of drive time cars making the rounds.
Chloe’s key-frames define the bounds
of her squirrel’s dance, how she gyrates.

Alison frowns. Something’s missing.
Chloe frowns. Something’s not quite right.
They hear music but something’s wrong,

something like bad speakers hissing.
They work. What they see is in sight.
They see jazz. They hear a jazz song.

. . . . . . . . . . . . . . . . . . . . . . . . . . . . . . . . . . . . . . . . . .

This is my 1,000th post.

I’m not done yet. I am like Alison and Chloe. I’m frowning. Something’s missing. Something’s not quite right. But I hear music through the hissing and the music sounds cool. I want to hear more. And I’m pretty sure this is the kind of thing that if you want to hear more you have to work at it. I’m going to keep working at it.

Here he comes
Here comes Speed Racer
He’s a demon on wheels
He’s a demon and he’s gonna be chasing after someone

He’s gaining on you so you better look alive
He’s busy revving up the powerful
Mach 5

And when the odds are against him
And there’s dangerous work to do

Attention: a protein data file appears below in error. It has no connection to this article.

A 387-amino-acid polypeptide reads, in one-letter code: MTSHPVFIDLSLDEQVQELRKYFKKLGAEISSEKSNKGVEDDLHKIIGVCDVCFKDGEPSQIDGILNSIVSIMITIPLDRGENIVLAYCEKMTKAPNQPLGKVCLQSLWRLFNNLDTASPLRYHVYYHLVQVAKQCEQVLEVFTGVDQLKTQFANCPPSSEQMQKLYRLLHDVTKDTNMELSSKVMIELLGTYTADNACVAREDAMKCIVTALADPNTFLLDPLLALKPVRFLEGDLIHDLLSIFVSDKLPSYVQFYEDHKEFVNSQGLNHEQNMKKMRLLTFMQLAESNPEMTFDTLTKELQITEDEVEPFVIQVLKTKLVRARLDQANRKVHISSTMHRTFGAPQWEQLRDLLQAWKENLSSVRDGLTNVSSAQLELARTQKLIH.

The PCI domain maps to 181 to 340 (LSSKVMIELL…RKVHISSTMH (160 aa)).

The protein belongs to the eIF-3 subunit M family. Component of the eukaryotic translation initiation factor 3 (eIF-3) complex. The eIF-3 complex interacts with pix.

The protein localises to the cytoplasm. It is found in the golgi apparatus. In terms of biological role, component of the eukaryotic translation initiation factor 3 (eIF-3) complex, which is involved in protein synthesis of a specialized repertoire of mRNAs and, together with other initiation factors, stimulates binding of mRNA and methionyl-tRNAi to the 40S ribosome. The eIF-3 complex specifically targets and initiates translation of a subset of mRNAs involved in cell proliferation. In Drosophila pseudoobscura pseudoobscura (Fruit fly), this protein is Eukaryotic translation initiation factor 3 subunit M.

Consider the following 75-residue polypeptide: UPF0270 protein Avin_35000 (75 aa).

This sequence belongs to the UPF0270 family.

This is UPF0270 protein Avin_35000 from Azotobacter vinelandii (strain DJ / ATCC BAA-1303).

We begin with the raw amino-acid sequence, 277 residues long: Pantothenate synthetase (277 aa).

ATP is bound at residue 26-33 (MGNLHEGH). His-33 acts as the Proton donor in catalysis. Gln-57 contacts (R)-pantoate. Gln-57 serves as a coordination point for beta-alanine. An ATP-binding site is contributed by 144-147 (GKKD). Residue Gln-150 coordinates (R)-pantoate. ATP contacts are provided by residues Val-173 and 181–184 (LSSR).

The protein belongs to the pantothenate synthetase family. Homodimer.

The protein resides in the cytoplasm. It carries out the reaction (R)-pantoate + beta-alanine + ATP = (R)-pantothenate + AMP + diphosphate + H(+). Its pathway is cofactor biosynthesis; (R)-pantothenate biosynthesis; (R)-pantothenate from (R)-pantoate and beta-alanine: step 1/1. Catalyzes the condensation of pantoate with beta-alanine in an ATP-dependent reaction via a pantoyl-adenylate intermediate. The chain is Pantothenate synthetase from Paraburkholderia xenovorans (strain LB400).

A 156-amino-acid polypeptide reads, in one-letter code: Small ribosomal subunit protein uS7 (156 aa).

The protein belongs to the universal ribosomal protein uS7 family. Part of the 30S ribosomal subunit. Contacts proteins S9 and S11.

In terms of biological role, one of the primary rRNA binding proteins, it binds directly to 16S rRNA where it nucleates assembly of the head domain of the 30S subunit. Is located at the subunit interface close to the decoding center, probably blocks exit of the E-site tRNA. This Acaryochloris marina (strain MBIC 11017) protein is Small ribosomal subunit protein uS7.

You bet your life Speed Racer
Will see it through

Go Speed Racer
Go Speed Racer
Go Speed Racer

He’s off and flying as he guns the car around the track
He’s jamming down the pedal like he’s never coming back
Adventure’s waiting just ahead

Go Speed Racer
Go Speed Racer
Go Speed Racer

Tuesday, February 23, 2010

Neptune Light

I wish I could see this woman
illuminated by Neptune,
colors as bright as a cartoon
when Chuck Jones made cartoons for fun,

each line defined, artfully done,
each look sure as a stone-carved rune,
each thought expressed, not one too soon,
in Neptune light far from the Sun.

Far away from franchise restaurants,
far away from convenience stores,
far away from telephones, too.

My ship’s cabins our only haunts.
Neptune light, our only light, pours